He looked sharply at Nasser [his assistant] again. "Did you hear that, Rudy? Vince's thought? Contextual mathematics. This is another verbal approach to help us articulate how we want our students to open their minds to our subject. Don't you agree, Rudy?"

Nasser looked a bit pissed, Mendez thought. Or maybe "jealous" was a better word. His mentor had found favor in someone else. Interesting.

But he covered it well and replied, "It's brilliant. We should use that in orientation."

"Brilliant," Zahn said, tasting the word in his mouth like something buttery and smooth. "And you didn't think you knew that, did you, Vince?"

"No, I didn't,", Vince admitted. "See? It's like I said: you may have some piece of knowledge that -- unknown to you -- could help Marissa."

Zahn didn't seem quite so pleased at having the idea turned around on him, but he couldn't argue with the logic.

I do not think the author knows much of anything about mathematics. Aside from the discussion above, there is also a remark later in the book, when the investigators are looking through Zahn's belongings for clues, that a row of file cabinets "that had to be fourteen feet long and five feet high held nothing but math papers. It looked like every math paper Zahn had ever completed in his life". I do not think any mathematician has produced that many papers. I am not an especially prolific mathematician (you can see a list of my papers here), but I am not far at the other extreme either, and my papers fill just a single drawer. I think, perhaps, Hoag simply does not really mean "math paper" (a research paper published in a refereed journal); perhaps she has in mind every homework problem he did as a student or assigned as a professor? Or does she mean papers that he read rather than wrote?

As a mystery and as literature, I'm afraid I cannot say I thought this one was particularly good. From my perspective, it only excels as an example of the way that the stereotype of the insane mathematician is useful to authors. The reader immediately knows what to expect from this character: loss of touch with reality, lack of concern about people, brilliant logic interspersed with moments of utter insanity, etc. A perfect suspect for a mystery novel like this.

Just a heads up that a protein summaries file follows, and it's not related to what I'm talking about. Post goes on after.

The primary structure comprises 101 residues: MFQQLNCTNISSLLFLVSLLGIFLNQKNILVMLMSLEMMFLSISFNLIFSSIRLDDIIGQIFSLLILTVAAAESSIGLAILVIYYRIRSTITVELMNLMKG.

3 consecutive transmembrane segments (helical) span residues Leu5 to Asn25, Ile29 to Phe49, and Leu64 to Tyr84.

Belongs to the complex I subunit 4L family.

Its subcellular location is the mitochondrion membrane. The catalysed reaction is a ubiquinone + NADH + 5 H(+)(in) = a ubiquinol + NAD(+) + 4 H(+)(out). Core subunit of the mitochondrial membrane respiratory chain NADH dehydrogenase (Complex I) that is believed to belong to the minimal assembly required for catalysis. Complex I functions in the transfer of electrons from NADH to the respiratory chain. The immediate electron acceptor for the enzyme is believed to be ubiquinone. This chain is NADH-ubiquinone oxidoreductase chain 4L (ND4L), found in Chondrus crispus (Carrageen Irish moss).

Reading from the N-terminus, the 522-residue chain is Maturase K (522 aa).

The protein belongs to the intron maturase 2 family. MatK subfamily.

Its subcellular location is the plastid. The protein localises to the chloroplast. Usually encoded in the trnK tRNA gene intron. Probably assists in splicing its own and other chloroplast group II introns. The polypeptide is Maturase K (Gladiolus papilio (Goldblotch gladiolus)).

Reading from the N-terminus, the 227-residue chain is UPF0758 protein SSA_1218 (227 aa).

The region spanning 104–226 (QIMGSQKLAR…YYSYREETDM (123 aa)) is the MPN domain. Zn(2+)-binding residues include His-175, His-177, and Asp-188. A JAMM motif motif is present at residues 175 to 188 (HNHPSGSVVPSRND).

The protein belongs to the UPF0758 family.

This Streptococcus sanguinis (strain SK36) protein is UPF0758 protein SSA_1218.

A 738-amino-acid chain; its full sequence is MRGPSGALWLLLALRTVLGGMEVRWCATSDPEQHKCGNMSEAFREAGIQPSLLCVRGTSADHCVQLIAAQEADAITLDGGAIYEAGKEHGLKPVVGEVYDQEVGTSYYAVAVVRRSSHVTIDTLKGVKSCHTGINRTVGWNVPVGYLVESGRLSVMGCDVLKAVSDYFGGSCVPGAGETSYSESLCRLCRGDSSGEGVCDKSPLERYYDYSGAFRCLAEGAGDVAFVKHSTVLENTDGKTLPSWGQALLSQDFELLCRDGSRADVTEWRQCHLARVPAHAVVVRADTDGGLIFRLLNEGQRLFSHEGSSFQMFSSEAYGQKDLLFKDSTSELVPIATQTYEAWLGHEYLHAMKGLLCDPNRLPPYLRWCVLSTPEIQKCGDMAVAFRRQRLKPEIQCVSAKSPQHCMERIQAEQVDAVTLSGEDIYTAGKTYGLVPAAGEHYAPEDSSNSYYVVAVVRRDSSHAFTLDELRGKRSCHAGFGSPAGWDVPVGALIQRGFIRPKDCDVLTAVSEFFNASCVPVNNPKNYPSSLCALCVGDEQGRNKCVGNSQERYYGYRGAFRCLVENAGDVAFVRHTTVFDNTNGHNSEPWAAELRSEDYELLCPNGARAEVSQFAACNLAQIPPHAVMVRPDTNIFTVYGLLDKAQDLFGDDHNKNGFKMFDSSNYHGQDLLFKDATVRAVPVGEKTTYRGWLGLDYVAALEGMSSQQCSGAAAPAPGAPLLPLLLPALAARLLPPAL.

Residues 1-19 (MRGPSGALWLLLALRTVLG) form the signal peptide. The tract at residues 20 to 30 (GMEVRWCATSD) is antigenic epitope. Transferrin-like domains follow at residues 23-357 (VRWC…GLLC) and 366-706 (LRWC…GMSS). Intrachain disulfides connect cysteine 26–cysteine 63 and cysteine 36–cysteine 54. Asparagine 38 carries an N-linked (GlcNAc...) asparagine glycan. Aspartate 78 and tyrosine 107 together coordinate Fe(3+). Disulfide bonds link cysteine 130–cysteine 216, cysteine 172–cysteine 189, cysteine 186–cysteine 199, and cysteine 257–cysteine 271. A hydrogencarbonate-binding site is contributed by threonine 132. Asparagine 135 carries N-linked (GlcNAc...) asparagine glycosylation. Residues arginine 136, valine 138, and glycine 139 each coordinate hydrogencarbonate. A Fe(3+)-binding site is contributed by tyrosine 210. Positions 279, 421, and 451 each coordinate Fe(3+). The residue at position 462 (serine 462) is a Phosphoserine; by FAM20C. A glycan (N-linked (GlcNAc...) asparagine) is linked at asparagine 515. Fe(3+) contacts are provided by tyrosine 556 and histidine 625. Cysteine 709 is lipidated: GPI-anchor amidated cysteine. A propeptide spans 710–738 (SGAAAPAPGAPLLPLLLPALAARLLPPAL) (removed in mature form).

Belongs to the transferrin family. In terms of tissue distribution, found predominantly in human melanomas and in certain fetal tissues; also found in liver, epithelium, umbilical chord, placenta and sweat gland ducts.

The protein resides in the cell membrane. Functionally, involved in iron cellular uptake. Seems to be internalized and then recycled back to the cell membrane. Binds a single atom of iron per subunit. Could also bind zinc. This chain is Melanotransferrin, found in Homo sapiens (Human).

Buy this work of mathematical fiction and read reviews at amazon.com. Amazon.com logo
(Note: This is just one work of mathematical fiction from the list. To see the entire list or to see more works of mathematical fiction, return to the Homepage.)

Works Similar to Secrets to the Grave
According to my `secret formula', the following works of mathematical fiction are similar to this one:
  1. Touch-Me-Not by Cynthia Riggs
  2. Math is Murder by Robert C. Brigham / James B. Reed
  3. Bianca by Nanni Moretti (director and screenplay)
  4. The Devotion of Suspect X [YĆ“gisha X no kenshin] by Keigo Higashino
  5. Strip Search by William Bernhardt
  6. The Bird with the Broken Wing by Agatha Christie
  7. The Bishop Murder Case by S.S. van Dine (pseudonym of Willard Huntington Wright)
  8. The Square Root of Murder by Ada Madison
  9. Maid of Murder by Amanda Flower
  10. The Four-Color Puzzle: Falling Off the Map by Lior Samson
Ratings for Secrets to the Grave:
RatingsHave you seen/read this work of mathematical fiction? Then click here to enter your own votes on its mathematical content and literary quality or send me comments to post on this Webpage.
Mathematical Content:
1/5 (1 votes)
..
Literary Quality:
2/5 (1 votes)
..

Categories:
GenreMystery,
MotifGenius, Evil mathematicians, Anti-social Mathematicians, Insanity, Academia, Autism,
Topic
MediumNovels,

Home All New Browse Search About

Your Help Needed: Some site visitors remember reading works of mathematical fiction that neither they nor I can identify. It is time to crowdsource this problem and ask for your help! You would help a neighbor find a missing pet...can't you also help a fellow site visitor find some missing works of mathematical fiction? Please take a look and let us know if you have seen these missing stories anywhere!.

(Maintained by Alex Kasman, College of Charleston)